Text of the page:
Society

New Study Links Climate Changes to Violence Around The World

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A new study reports that climate shifts are strongly linked to violence worldwide. Research also suggests that even relatively minor departures from normal temperatures or rainfall can substantially increase the risk of conflict, according to the study by researchers at the University of California, Berkeley and Princeton University.

The research, which was published in Science, examined 60 previous studies from all major regions of the globe, reported the Huffington Post. The results suggest that changes such as drought, flood and high temperatures strongly correlate with spikes in conflict.

Higher temperatures appear to be the biggest issue. Out of 27 modern societies studied, all 27 showed a positive relationship between higher temperatures and violence.

Researchers noted examples including increased domestic violence in India and Australia, assaults and murders in the United States and Tanzania, ethnic violence in Europe and South Asia, land invasions in Brazil, police violence in the Netherlands and civil conflicts throughout the tropics.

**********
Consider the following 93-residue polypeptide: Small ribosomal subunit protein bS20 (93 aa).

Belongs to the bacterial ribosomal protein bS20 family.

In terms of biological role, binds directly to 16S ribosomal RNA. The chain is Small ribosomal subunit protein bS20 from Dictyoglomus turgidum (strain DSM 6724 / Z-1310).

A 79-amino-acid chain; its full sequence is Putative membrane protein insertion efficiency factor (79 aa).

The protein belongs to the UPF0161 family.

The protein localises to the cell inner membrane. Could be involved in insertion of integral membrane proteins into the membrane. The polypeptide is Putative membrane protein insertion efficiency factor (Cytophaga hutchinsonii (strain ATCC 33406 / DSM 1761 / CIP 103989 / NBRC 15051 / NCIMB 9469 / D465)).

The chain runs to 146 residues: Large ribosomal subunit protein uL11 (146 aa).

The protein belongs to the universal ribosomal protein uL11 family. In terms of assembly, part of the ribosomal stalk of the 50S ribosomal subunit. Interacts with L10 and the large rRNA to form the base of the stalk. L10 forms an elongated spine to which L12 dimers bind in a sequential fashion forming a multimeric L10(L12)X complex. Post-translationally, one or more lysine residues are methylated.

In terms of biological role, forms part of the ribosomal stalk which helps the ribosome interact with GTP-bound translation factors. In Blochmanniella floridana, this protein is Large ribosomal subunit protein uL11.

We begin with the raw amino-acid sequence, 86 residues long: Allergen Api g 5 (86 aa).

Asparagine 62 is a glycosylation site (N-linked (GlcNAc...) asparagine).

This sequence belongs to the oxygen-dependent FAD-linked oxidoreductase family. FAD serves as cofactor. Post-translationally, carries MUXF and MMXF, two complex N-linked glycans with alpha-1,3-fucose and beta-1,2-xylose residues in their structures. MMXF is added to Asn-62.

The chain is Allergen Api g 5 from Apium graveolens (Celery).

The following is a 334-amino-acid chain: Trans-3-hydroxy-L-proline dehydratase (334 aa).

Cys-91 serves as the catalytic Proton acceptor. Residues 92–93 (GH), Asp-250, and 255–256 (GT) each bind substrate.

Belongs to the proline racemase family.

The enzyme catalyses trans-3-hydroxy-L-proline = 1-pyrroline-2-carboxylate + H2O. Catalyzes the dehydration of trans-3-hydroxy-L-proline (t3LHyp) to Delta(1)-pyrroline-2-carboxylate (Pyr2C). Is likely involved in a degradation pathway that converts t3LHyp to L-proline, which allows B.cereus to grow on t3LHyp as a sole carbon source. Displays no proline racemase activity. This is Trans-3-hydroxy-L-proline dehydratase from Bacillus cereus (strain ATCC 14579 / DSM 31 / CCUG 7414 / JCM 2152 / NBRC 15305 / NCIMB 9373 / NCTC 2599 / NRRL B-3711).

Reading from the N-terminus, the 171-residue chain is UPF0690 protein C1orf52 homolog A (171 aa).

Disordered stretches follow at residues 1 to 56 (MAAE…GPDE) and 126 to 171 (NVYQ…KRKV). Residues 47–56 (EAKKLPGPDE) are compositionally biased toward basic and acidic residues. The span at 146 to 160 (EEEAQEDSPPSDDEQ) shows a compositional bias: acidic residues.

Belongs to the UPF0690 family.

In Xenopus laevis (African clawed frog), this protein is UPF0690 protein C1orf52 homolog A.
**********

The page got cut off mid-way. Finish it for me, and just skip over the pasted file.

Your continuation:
“What was lacking was a clear picture of what this body of research as a whole was telling us,”  said Solomon Hsiang, the study’s lead author, who was a postdoctoral fellow in Science, Technology, and Environmental Policy at Princeton during the research project according to UC Berkeley News Center. “We collected 60 existing studies containing 45 different data sets and we reanalyzed their data and findings using a common statistical framework. The results were striking.” Hsiang is now an assistant professor of public policy at UC Berkeley’s Goldman School of Public Policy. 

“Our results shed new light on how the future climate will shape human societies,” said Marshall Burke, the study’s co-lead author and a doctoral candidate at UC Berkeley’s Department of Agricultural and Resource Economics.

The findings of the study suggest that a global temperature rise of 2 degrees Celsius could increase the rate of intergroup conflicts, such as civil wars, by more than 50 percent in many parts of the world.

Sources: Huffington Post, UC Berkeley News Center